Tag Archives: Oriental Orthodox Church

Oriental Orthodox Churches face elections

Christ in Coptic Art.jpgThe Coptic and Ethiopic Churches face the elections of new popes in the coming  weeks. Pope Shenouda III died in March 2012 after serving as pope of his Church for 40 years. Yesterday, the patriarch of the Ethiopic Church Abune Paulos died at the age of 76. Shenouda had health issues and Paolus apparently died of a heart attack (there’s some controversy on the reason for the death).

The Coptics are preparing to elect the 118th successor of Saint Mark. The list of 17 possible choices is being scrutinized now; the more than 2500 electors have been gleaned from the clergy and laity alike.
The New Jersey eparchy (diocese) for the Coptic Orthodox has introductory material to read. The US doesn’t have a large group of Coptic Orthodox in comparison to the Greek Orthodox Church or Catholicism –let alone the Coptic Catholics, for that matter– but the Church is growing. Worldwide there are 18 million adherents. In the Tri-State area there are some 19 communities of the Coptic Orthodox faithful. For example, the Copts purchased the former Benedictine abbey of Corpus Christi in Texas for a monastery of their own.
Catholics have a keen interest in the Coptic Church because of the role she has played in the forming Catholic faith across the many centuries.
The Ethiopian Orthodox Tewahedo Church will also have to elect a new leader, the 6th patriarch, with the death of Abune Paulos yesterday. He served as head of his Church since 1992.
The Ethiopian Orthodox Church Church established themselves as separate from the Coptic Church in 1959 and claims 45 million faithful.
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Pope encourages confidence that full communion with the Oriental Orthodox is possible

Pope with Oriental Orthodox bishops Jan 28 2011.jpgLast week members of the  International Commission for Theological Dialogue between the Catholic Church and the Oriental Orthodox Churches, Pope Benedict gave a very brief letter encouraging courage and determination to work with the Holy Spirit in the work of full, visible communion between the churches. He said, “We can only be grateful that after almost fifteen
hundred years of separation we still find agreement about the sacramental
nature of the Church, about apostolic succession in priestly service and about
the impelling need to bear witness to the Gospel of our Lord and Saviour Jesus
Christ in the world.” Watch a video clip of the presentation of the icon to His Holiness.

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Reconciliation & communion among Churches?

Pope Benedict.jpgHere is an address of Benedict XVI to the 
Joint International Commission which deals with theological dialogue between the Catholic Church and the Oriental Orthodox Churches, given today 30 January 2009. The theme of the address ought to be a recognizable one for us this week. The Pope, the brilliant theologian and gentle churchman that he is, is working overtime to bring the various churches together. May his work bear fruit!

I extend a warm welcome to you, the members of the Joint International Commission for Theological Dialogue between the Catholic Church and the Oriental Orthodox Churches. At the end of this week of dedicated work we can give thanks together to the Lord for your steadfast commitment to the search for reconciliation and communion in the Body of Christ which is the Church.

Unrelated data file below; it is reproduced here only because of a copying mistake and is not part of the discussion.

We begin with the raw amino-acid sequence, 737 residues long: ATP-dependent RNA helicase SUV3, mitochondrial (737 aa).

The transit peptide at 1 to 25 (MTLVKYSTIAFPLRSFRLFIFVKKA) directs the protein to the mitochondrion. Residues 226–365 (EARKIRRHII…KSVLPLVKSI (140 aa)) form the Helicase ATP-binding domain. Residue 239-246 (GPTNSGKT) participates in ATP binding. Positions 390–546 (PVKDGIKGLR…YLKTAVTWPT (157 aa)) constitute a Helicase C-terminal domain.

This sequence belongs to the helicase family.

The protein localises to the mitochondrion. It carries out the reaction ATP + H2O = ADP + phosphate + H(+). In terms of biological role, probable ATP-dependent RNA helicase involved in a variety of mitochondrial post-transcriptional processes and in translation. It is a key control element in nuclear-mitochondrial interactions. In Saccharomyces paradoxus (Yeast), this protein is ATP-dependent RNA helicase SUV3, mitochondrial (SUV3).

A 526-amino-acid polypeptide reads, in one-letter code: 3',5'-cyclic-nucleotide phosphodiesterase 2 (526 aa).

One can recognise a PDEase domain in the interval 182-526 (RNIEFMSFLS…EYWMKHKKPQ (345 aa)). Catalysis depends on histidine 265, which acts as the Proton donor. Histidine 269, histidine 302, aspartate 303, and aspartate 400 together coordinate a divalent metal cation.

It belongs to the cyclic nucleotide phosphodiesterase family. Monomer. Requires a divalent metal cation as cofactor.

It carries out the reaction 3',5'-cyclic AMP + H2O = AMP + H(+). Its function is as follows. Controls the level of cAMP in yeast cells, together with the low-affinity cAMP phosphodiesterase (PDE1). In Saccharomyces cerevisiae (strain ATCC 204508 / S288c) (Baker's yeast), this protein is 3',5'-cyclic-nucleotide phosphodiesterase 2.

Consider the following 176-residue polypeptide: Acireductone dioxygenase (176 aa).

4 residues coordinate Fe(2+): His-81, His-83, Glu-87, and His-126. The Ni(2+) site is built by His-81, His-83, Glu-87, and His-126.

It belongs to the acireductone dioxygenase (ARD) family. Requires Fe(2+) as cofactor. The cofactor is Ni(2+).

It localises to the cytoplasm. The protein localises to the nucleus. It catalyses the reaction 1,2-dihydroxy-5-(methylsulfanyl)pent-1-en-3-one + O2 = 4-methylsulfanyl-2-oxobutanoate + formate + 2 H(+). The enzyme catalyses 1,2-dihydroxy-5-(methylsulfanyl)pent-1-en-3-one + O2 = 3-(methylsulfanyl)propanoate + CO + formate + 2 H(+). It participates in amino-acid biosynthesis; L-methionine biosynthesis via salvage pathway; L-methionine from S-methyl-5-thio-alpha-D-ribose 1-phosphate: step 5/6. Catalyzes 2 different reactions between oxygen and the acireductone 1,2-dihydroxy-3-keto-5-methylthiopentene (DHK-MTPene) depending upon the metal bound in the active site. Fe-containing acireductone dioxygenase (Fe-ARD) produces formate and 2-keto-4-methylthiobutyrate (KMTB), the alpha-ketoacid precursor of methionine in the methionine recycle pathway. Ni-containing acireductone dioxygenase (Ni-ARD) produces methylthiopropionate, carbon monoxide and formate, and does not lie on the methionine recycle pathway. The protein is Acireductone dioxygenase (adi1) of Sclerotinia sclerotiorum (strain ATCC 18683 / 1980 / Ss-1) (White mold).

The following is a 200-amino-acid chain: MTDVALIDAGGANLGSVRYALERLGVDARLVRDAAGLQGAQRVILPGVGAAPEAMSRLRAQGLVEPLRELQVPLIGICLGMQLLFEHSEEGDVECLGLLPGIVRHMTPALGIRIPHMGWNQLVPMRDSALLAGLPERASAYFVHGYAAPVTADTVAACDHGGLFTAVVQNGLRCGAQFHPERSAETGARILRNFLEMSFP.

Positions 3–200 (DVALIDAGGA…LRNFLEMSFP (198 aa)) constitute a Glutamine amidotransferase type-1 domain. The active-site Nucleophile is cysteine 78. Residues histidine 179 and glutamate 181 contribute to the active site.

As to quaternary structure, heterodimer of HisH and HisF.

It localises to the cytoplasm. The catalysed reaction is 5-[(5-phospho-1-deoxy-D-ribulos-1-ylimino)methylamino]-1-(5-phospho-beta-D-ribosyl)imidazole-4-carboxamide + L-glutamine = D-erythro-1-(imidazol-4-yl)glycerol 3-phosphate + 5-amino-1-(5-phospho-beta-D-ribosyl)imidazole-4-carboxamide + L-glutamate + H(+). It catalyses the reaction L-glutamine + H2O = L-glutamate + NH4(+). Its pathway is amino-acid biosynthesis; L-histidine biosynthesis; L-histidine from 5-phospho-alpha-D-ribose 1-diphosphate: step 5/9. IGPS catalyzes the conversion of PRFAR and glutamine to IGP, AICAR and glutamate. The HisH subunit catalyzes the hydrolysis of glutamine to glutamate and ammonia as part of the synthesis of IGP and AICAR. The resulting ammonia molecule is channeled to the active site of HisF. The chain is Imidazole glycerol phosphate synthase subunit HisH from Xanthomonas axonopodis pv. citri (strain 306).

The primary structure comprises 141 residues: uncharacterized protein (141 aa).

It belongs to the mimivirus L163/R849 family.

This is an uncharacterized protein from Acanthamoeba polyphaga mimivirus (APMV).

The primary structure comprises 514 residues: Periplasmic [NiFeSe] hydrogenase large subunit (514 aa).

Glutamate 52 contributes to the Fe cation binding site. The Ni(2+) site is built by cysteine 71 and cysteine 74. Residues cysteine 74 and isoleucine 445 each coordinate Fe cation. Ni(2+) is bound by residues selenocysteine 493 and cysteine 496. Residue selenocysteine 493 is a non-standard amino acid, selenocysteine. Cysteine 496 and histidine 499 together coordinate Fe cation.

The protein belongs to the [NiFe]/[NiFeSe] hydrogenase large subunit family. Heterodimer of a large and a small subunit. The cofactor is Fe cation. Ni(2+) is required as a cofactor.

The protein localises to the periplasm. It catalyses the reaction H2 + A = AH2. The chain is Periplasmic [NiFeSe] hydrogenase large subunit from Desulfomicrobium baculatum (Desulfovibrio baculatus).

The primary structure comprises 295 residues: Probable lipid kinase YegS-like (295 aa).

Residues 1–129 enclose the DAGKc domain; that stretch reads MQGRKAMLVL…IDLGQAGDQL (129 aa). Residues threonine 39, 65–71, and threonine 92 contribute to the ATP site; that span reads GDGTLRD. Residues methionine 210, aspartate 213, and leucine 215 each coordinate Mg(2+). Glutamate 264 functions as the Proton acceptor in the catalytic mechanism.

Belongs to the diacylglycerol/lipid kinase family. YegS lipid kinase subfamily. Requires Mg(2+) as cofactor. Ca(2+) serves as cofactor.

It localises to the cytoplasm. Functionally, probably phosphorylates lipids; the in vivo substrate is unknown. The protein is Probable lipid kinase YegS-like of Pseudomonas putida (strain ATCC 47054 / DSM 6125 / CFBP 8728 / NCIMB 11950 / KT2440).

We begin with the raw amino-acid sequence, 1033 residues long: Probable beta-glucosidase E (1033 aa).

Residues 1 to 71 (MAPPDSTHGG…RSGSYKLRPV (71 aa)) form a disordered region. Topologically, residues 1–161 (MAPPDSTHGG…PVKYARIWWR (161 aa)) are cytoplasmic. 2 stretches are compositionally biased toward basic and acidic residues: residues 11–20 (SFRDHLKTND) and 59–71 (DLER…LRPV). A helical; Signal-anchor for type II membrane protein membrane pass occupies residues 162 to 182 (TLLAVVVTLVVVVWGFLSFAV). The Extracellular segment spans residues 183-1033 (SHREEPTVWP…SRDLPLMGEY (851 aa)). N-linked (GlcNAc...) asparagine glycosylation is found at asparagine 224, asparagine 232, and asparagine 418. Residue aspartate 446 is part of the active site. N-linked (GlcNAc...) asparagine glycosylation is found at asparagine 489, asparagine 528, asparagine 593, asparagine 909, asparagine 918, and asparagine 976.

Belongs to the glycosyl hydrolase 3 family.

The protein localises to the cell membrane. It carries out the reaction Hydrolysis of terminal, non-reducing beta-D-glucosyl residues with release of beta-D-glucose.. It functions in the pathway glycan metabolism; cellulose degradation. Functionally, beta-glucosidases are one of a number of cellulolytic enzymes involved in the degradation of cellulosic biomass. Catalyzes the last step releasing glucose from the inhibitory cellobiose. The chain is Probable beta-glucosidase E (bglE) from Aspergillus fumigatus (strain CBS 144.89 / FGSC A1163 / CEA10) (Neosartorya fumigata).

Indeed, each of you brings to this task not only the richness of your own tradition, but also the commitment of the Churches involved in this dialogue to overcome the divisions of the past and to strengthen the united witness of Christians in the face of the enormous challenges facing believers today.

The world needs a visible sign of the mystery of unity that binds the three divine Persons and, that two thousand years ago, with the Incarnation of the Son of God, was revealed to us. The tangibility of the Gospel message is conveyed perfectly by John, when he declares his intention to express what he has heard and his eyes have seen and his hands have touched, so that all may have fellowship with the Father and with his Son Jesus Christ (cf. 1 Jn 1:1-4). Our communion through the grace of the Holy Spirit in the life that unites the Father and the Son has a perceptible dimension within the Church, the Body of Christ, “the fullness of him who fills all in all” (Eph 1:23), and we all have a duty to work for the manifestation of that essential dimension of the Church to the world.

Your sixth meeting has taken important steps precisely in the study of the Church as communion. The very fact that the dialogue has continued over time and is hosted each year by one of the several Churches you represent is itself a sign of hope and encouragement. We need only cast our minds to the Middle East – from where many of you come – to see that true seeds of hope are urgently needed in a world wounded by the tragedy of division, conflict and immense human suffering.

The Week of Prayer for Christian Unity has just concluded with the ceremony in the Basilica dedicated to the great apostle Paul, at which many of you were present. Paul was the first great champion and theologian of the Church’s unity. His efforts and struggles were inspired by the enduring aspiration to maintain a visible, not merely external, but real and full communion among the Lord’s disciples. Therefore, through Paul’s intercession, I ask for God’s blessings on you all, and on the Churches and the peoples you represent.

About the author

Paul A. Zalonski is from New Haven, CT. He is a member of the Fraternity of Communion and Liberation, a Catholic ecclesial movement, and an Oblate of Saint Benedict. Contact Paul at paulzalonski[at]yahoo.com.
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